Willie Rodger studied at Glasgow School of Art from 1948-52, and was a school art teacher until 1987 when he resigned to concentrate on his career as an artist.
Rodger worked in a variety of media in a career which saw him design 11 stained glass windows (working collaboratively with John K Clark), a Scottish Post Office Aerogramme, a set of postage stamps for Scottish Devolution, the award-winning Scottish Historical Playing Cards (for the late Angus Ogilvy of The Stirling Gallery), book jackets and record sleeves, letterheads, logos and alphabets.
A gifted draughtsman, his drawing ability was already recognised whilst a student, and he always had a small sketchbook and a pen to hand. Having been dissuaded from painting whilst at Art School, he took it up several decades later after the late Angus McAuley of the Stenton Gallery prompted him to try his hand, and offered him a solo exhibition by way of encouragement.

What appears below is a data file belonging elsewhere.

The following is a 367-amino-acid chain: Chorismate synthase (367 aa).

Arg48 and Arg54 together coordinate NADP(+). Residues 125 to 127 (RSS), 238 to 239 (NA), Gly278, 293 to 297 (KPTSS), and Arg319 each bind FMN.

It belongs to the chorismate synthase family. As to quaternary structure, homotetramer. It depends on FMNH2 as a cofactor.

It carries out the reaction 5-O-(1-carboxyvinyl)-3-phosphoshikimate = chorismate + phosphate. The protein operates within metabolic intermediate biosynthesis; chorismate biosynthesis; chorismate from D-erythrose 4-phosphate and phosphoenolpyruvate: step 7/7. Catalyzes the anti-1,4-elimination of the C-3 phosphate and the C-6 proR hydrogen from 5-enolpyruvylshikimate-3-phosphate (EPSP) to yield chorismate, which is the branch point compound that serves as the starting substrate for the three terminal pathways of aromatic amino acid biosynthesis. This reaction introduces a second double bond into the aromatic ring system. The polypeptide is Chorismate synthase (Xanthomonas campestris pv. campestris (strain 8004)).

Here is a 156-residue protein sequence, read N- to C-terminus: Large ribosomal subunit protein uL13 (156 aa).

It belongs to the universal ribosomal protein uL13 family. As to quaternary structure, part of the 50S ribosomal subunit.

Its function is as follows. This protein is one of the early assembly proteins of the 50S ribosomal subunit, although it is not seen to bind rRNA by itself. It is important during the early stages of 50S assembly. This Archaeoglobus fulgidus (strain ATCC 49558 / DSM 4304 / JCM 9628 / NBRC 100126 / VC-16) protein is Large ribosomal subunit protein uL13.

It was as a relief printmaker, working most usually in lino and wood, that Rodger established himself. His status as one of Scotland’s pre-eminent printmakers was recognised by his peers in 1989 when he became the first person elected an Associate of the Royal Scottish Academy in the category of Printmaker.
During his long life he built a small collection of works by fellow artists. These included artists whom he knew personally; others, like Bawden, whom he regarded as personal heroes, and others for whom he was the source of inspiration. His acquisitions reflected places he knew, or addressed gardening and music, pastimes which filled his time away from family and art. Above all he knew what he liked, and acquired to reflect this, either by gift or exchange, or from exhibitions, dealers, or auction sales.